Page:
Reactive oxygen species (ROS) are potent stimulators of osteoclastogenesis (Grassi et al., Proc. Natl. Acad. Sci. U.S.A. 104: 15087-15092 (2007)) and have been associated with osteoblast and osteocyte apoptosis (Almeida et al., J. Biol. Chem. 282, 27285-27297 (2007)). Certain nanoparticle formulations are known to possess ROS scavenging activities. To investigate the potential for NP1 to scavenge ROS, MC3T3 cells were treated with NP1 for 1 hr, then cells were loaded with 2',7'-dichlorofluorescein diacetate (DCF-DA), a commonly used probe to detect the formation of ROS in cells in culture. Chemically reduced and acetylated forms of DCF-DA are non-fluorescent until the acetate groups are removed by intracellular esterases and oxidation occurs in the cell. Oxidation of DCF-DA in MC3T3 cells was monitored by fluorescent microscopy, using H2O2 to stimulate ROS production. NP1 neither generated ROS nor sequestered ROS (FIG. 17C). Identical results were obtained 24 hours after addition of NP1.
The specificity of NP1 action on basal osteocalcin and osteopontin induction was examined using Northern blots. As shown in FIG. 17D, NP1 upregulated basal osteocalcin and osteopontin in MC3T3 cells, but failed to significantly induce these genes in the non-osteoblastic RAW264.7 and NIH3T3 cells. While not wishing to be bound by any one theory, NP1 appears to induce osteoblastic gene products through the stimulation of differentiation of preosteoblasts along the osteoblast lineage, rather than by direct activity on osteoblastic gene promoters, and NP1 likely achieves its stimulatory activity on osteoblastogenesis and its inhibitory activity on osteoclastogenesis predominantly, if not exclusively, through suppression of NF-κB signal transduction.
Nanoparticle NP1 Binds to Bone Surfaces Through Association with Hydroxyapatite.
In vitro examination of NP1 fluorescence in mineralized nodules indicated that these nanoparticles may not only be retained in cells, but may physically associate with mineral. Accordingly, dentine slices and devitalized bovine cortical bone chips were incubated with NP1 or NP2 for 2 hr, washed extensively, and examined by fluorescence microscopy. Both NP1 and NP2 were found to bind strongly to the dentine and cortical bone surfaces as well as to OSTEOLOGIC BIOCOAT®, a calcium phosphate film immobilized to a quartz substrate that mimics hydroxyapatite and is resorbable by osteoclasts (FIG. 18). NP1 and NP2 bound strongly to the calcium phosphate, but not to the quartz substrate (FIG. 19).
To directly visualize nanoparticle adhesion to dentine, NP1 was further incubated with dentine slices and examined by Scanning Electron Microscopy (SEM). Nanoparticles were observed to coat the dentine surface (red arrow) and to also penetrate and coat pits in the dentine surface (FIG. 20). Attesting to specificity, QD633, a commercial quantum dot nanoparticle failed to bind to the dentine surface.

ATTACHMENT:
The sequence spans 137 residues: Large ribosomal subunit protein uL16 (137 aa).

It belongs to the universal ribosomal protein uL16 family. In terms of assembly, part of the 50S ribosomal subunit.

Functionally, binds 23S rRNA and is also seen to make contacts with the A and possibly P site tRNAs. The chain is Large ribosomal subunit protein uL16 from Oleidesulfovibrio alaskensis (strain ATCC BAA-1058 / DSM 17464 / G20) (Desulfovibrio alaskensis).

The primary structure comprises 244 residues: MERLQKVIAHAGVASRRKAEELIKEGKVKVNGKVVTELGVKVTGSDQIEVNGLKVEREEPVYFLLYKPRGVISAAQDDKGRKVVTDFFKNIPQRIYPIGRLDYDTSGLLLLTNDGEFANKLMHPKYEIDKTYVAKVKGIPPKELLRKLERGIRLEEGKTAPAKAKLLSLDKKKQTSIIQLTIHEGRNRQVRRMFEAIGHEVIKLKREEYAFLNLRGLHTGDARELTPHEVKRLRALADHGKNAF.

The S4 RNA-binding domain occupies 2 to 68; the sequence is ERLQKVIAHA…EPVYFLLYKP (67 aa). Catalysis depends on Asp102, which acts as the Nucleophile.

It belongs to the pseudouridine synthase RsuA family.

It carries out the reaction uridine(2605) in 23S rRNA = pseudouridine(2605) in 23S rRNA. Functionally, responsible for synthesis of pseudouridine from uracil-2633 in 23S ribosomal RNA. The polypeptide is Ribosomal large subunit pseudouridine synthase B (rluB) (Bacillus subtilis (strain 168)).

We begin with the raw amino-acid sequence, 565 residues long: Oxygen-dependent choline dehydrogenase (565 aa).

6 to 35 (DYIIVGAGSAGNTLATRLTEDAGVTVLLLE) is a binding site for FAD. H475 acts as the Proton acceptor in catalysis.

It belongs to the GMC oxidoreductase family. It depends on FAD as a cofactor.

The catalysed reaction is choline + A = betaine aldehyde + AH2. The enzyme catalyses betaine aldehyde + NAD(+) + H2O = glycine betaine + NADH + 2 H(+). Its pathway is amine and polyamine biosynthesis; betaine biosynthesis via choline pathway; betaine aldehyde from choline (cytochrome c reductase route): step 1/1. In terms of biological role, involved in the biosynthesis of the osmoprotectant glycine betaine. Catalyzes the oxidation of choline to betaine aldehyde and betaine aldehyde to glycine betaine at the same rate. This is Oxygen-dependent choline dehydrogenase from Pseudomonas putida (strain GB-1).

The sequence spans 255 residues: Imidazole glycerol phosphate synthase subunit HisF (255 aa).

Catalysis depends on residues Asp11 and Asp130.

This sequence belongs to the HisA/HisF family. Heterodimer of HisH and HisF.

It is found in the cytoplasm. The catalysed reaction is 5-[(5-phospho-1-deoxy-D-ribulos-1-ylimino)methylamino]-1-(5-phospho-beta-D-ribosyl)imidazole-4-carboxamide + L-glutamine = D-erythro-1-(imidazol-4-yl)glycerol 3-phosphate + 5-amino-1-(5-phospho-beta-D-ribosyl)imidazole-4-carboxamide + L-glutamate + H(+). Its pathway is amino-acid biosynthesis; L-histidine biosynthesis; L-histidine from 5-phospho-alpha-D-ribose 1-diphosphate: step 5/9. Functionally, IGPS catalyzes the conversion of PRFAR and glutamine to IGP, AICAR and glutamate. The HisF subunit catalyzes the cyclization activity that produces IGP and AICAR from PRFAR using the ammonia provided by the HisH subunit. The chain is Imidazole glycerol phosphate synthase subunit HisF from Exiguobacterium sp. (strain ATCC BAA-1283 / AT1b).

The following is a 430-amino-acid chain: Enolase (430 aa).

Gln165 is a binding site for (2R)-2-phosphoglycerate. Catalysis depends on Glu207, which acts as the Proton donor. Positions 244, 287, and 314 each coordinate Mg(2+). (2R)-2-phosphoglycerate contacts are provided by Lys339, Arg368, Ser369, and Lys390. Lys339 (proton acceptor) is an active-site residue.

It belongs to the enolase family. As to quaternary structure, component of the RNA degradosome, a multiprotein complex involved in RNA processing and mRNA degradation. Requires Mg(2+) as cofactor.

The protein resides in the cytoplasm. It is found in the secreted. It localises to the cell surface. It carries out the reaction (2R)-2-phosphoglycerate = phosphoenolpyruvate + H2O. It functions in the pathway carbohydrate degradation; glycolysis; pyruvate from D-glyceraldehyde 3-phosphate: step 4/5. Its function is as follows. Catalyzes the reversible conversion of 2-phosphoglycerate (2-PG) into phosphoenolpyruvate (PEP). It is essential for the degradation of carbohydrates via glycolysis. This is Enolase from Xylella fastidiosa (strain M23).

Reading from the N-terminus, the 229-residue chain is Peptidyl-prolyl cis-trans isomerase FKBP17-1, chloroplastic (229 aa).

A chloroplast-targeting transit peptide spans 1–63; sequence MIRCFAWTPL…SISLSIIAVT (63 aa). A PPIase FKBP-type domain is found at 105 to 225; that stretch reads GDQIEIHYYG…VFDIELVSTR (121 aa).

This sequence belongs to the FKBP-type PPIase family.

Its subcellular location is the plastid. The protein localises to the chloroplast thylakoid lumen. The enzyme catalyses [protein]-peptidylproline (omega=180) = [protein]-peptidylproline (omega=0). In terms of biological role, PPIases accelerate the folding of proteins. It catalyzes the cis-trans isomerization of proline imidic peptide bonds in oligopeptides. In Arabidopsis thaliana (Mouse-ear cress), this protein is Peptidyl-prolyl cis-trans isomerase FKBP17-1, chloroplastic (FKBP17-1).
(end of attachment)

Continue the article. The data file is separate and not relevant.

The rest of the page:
NP4 Enhances BMD and Indices of Bone Structure In Vivo.
NP1 and NP2 stimulate bone formation and suppress bone resorption in vitro, as shown by the results illustrated in FIGS. 1-10. To determine whether nanoparticles can augment bone mass in vivo, NP4, a PEGylated derivative of NP2 suitable for use in vivo, was injected into mice once per week for 5 weeks. BMD was followed prospectively every two weeks for 6 weeks using DXA. NP4 administration in vivo led to a significant 10% increase in BMD at the lumbar spine by 4 weeks and by 15% at 6 weeks, as shown in FIG. 21A. BMD in the femurs increased at a slower rate achieving a more modest 5% increase by 6 weeks of treatment (FIG. 21B).
Lumbar spine and femoral trabecular bone compartments were further evaluated by micro-CT. Representative three dimensional reconstructions of the spine, as illustrated in FIG. 22A, and the femur (FIG. 22B) from untreated and NP4 treated mice, clearly showed increased trabecular bone mass in NP4 treated mice.
As shown in FIG. 23A (vertebrae) and FIG. 23B (femur), trabecular structural indices indicated an increase in the ratio of trabecular bone volume (BV) to tissue volume (TV), in NP4-treated mice, a consequence of increased bone volume. TV was unchanged. Elevated BV was consistent with enhanced Trabecular Thickness (Tb. Th.), Trabecular Number (Tb. N.), and Trabecular Connection Density (Conn. D.), with a corresponding decrease in Trabecular Spacing (Tb. Sp.). BMD, as a function of TV (TV. D), was somewhat elevated, indicative of an increase in bone mass.
The accumulated data show that silica-derived nanoparticle formulations of the disclosure may stimulate osteoblast differentiation and mineralization and suppress osteoclast formation in vitro and increase bone mass in vivo. These nanoparticles probably act by suppressing the NF-κB transcription factor.
The data support the hypothesis that NP4 increases bone mass by both stimulating bone formation in vivo. Additionally, there may be a third mechanism that contributes to the total increase in bone mass by a direct and passive increase in bone mass through association of NP4 with hydroxyapatite coating the trabecular surfaces and directly increasing their volume and BMD. The capacity of these nanoparticles to bind hydroxyapatite may lead to enhanced skeletal sequestration and preferential retention in the bone compartment leading to elevated local concentrations in the bone microenvironment. This, along with the preferential internalization of NP1 and NP2 into certain cell types such as osteoclast- and osteoblast-lineage cells, lowers the potential for toxicity in vivo, and reduce the potential for targeting non-bone related tissues.